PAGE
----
What is Time Study?
Time study is concerned with the determination of the amount of time required to pet form a unit of work. It consists of the process of observing and recording the time required to perform each element of an operation so as to determine the reasonable time in which the work should be completed.
Definition of Time Study
Time study is defined by ILO as given below:
Time study is a work measurement technique for recording the times and rates of working for the elements of a specified job carried out under specified conditions and for analyzing the data so as to obtain the time necessary for carrying out the job at a defined level of performance.
Who developed Time Study concept?
The famous American Engineer, Frederick Winslow Taylor (also known as the father of scientific management movement) was the man behind the development of time study. In addition to Taylor, Frank Gilbreth (along with his wife Lilian Gilbreth) have made lasting contributions in the field of time study. Taylor’s time study was further refined by an American Industrial Consultant, Charles E. Bedaux, during 1911.
Before undertaking time study, it is necessary to see that product, shop layout, handling system, equipment and tooling, materials and parts, lot-size, working conditions, work place arrangement, work methods and motion sequence, are fully standardized.
Where is Time Study most effective?
Time study is fruitful and most effective in plants having large-scale output of standardized product, on jobs repetitively performed. Time study is not that much useful for non-standardized products; it is almost impractical to conduct time study for operators doing a series of semi-standardized jobs in a random sequence.
What does time study involve?
The time study procedure typically involves using a stop watch. Output standards could be set, given the motion pictures and with the exposure rate known, based on job element times derived from the simo-charts. Other popular techniques for conducting time study includes the use of electronic timers and predetermined standard motion element times.
The time study is done typically by industrial engineers, whose chief heads up the industrial engineering department within the purview of engineering division.
Objectives of Time Study
The main objective of time study is to determine by direct observation, the quantum of human work in a specified task and hence to establish the standard time, within which an average worker working at a normal pace should complete the task using a specified method.
The other objectives are:
1. To fix a fair output rate for workers
2. To furnish a basis of comparison for determining operating effectiveness.
3. To set labour standard for satisfactory performance.
4. To compare alternative methods in motion study in order to select the best method.
5. To determine standard costs.
6. To determine equipment and labour requirements.
7. To determine basic times/normal times.
8. To determine the number of machines an operator can handle.
9. To balance the work of operators in production or assembly lines.
10. To set the completion schedule for individual operations or jobs.
11. To determine the cycle time for completion of a job.
Advantages of Time Study
The following are the main advantages of time study:
1. Output standards are easily convertible into standard labour cost per unit of output.
2. Output standards serve as yardsticks guiding managerial comparisons of actual and standard hourly production rates. An operations manager prepares lists showing actual-to-standard output ratios for each operator and each operator’s group. These reports enable the supervisor to identify substandard workers, so that they may be brought up to standard production efficiency.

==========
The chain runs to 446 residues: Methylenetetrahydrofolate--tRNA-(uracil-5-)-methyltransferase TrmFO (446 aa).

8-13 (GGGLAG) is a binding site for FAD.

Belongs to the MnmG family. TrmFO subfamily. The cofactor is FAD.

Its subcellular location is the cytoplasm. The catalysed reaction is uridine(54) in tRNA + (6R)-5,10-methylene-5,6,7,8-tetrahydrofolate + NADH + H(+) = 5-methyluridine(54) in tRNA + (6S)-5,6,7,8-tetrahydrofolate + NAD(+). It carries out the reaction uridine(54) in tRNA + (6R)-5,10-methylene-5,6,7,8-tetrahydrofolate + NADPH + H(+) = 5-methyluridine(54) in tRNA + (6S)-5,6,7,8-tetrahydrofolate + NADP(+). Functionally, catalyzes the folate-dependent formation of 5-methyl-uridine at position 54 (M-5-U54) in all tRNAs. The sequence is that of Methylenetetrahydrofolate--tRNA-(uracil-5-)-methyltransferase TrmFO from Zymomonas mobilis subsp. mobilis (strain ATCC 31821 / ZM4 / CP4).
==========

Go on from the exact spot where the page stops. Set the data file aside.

3. Output standards facilitate scheduling and controlling the flow of production, through the determination of numbers of machines and operators required to maintain production schedules and through balancing line production for the several line operations.
4. Output standards also facilitate evaluation of machine capacities, a knowledge of which aids plant engineers in selecting replacement machines for purchase and use.
5. Time study may be taken for checking operators’ complaints about tight rates.
6. Observation during a time study may enable the engineer to suggest further improvement in work methods and work-place output.
7. During a time study, the engineer may note inconsistencies in motion sequences used by individual operators, leading to retraining recommendations. The men involved may then more easily attain standard output status.
Limitations of Time Study
Since the practice of time study is not pure unadulterated science, it remains subject to certain limitations. Some of the limitations are as follows:
1. Time study is not suitable for non-repetitive jobs and for non standardized or indirect labour jobs.
2. It is less suitable on jobs paced by automatic machines than on jobs where operators control the work place.
3. If an output standard is unattainable, it subverts effective performance by lowering operator morale, due to the offered but unfulfilled incentive.
4. Coupled to incentive wages, output standards may contribute to under emphasis on the quality of production.
5. Production cost may be increased due to loose output standards.
6. Unions quite frequently oppose the time study because the accuracy of time study is overly dependent upon the skill and judgement of the time-study man. The time study engineer must be well trained and he should have both the background and experience in conducting time study. Of course, to reduce the area of human judgement, the time study engineer may employ work sampling technique.
7. Mechanical, physiological, psychological and sociological sources of variation may affect the output and quality performance of workers adversely. This could definitely upset the successful application of time study based output standards.